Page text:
The PS Vita was the the first thing Sony talked about in its E3 press event, and the handheld console also received equal billing in Sony’s E3 booth. The PS3 was also featured at the press event with an equal representation in the booth. Sony seems to be trying to push all three platforms equally as part of the PlayStation family rather than focusing all the attention on the PS4. “There’s the PlayStation ecosystem; we’re incredibly fortunate to have the PS3 that’s seven years old and better than ever,” Longworth said. “The Last of Us is an incredible game, one of the three top-rated games of all time. We’ve got Beyond: Two Souls coming, we’ve got Gran Turismo 6, it’s a slate of great content still to come on PS 3.”

“It’s clear that the vast majority of the people want to go down to GameStop or Best Buy, they don’t want to buy it online right now”

Guy Longworth

Longworth is also bullish on the PS Vita. “With Vita, we’re only 15 months in to launch and now we think that with PlayStation 4 the opportunity for Vita is to be the absolutely perfect companion to the PS4,” he noted. “What we’re seeing is that once people get it in their hands and buy it, they’re buying games and they love for it. Now, it’s not had as fast a start as we would have liked, that’s common knowledge. But we do really believe in that platform and think that is has a significant opportunity. We think there’s a number of things that we can do in the coming months and years that will make it a long-term sustainable business.”

Is a price cut for the PS Vita one of those things? After all, Sony did cut the price of the handheld in Japan a few months ago. “You wouldn’t expect me to come into pricing discussions unless we announce them at E3,” returned Longworth. No, but pricing is a marketing tool, isn’t it? “We’re about value, we’re trying to offer value,” Longworth said. “You saw last night we were in a position where we felt the value of the PS4 was very good at $399. With PS Vita we feel that $250 is the right price, and I’m not going to comment on where we might go in the future.”

The fact that Michael Lynton, CEO of Sony Entertainment played a role in Sony’s press event seemed like a recognition that it is important to get all parts of Sony working together now, that selling movies and TV and music is an important part of the PS4’s mandate. “Absolutely,” said Longworth. “It’s Kaz Hirai’s strategy. He’s been CEO now for a year, he comes from a a gaming background and he’s an incredibly smart guy. His strategy is One Sony, and you can’t get any more compelling proposition than Andy House [group CEO of Sony Computer Entertainment] reporting straight in to Kaz and Michael Lynton, the two of them on stage together saying we are going to do this.”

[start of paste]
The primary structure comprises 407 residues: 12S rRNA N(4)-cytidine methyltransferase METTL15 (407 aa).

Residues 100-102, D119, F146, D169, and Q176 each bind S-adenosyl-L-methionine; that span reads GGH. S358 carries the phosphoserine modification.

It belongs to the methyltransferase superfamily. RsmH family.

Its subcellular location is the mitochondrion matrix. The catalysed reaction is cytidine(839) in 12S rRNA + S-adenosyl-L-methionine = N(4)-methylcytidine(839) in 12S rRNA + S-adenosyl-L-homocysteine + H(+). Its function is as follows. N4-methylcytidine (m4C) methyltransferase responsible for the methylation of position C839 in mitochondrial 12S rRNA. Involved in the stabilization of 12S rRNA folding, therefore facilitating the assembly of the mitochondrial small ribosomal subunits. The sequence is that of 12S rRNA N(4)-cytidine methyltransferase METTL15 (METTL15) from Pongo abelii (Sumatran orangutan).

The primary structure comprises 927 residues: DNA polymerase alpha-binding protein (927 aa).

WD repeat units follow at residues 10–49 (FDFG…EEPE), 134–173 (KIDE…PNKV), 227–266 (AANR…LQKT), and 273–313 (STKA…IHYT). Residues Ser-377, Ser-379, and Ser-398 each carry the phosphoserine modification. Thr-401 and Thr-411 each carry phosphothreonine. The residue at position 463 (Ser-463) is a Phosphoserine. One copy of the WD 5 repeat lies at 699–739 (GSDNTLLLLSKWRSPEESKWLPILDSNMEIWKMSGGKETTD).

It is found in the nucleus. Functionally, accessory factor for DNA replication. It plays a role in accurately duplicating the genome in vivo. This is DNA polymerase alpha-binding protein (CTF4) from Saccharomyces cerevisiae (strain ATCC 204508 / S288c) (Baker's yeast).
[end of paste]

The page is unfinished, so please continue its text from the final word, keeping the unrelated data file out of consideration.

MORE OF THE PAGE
“We are wildly excited about this because we think that’s a big differentiator for us,” Longworth continued. “We don’t have to go out and buy studios and content. We have them already; we have the biggest movie business in the world. We have a huge TV business and a big music business.”

Digital distribution is going to be an issue for next-gen consoles, as Microsoft has already announced that new titles will be available digitally at the same time as they are available in stores. Certainly discs are an efficient way to distribute content, but how will Sony balance the needs of retailers with what’s good for the gamers? “I think the reality is this: Our digital business is growing fast, and we have incredibly strong partnerships with our key retail partners as well,” said Longworth. “What we try to do is offer a relatively level playing field and let the gamers decide. We’re not trying to advantage them, we believe in consumer choice. It’s clear that the vast majority of the people want to go down to GameStop or Best Buy, they don’t want to buy it online right now. How that might change in the future is kind of hard to predict. People might be quite surprised, I think physical games will be around a lot longer than some people think.”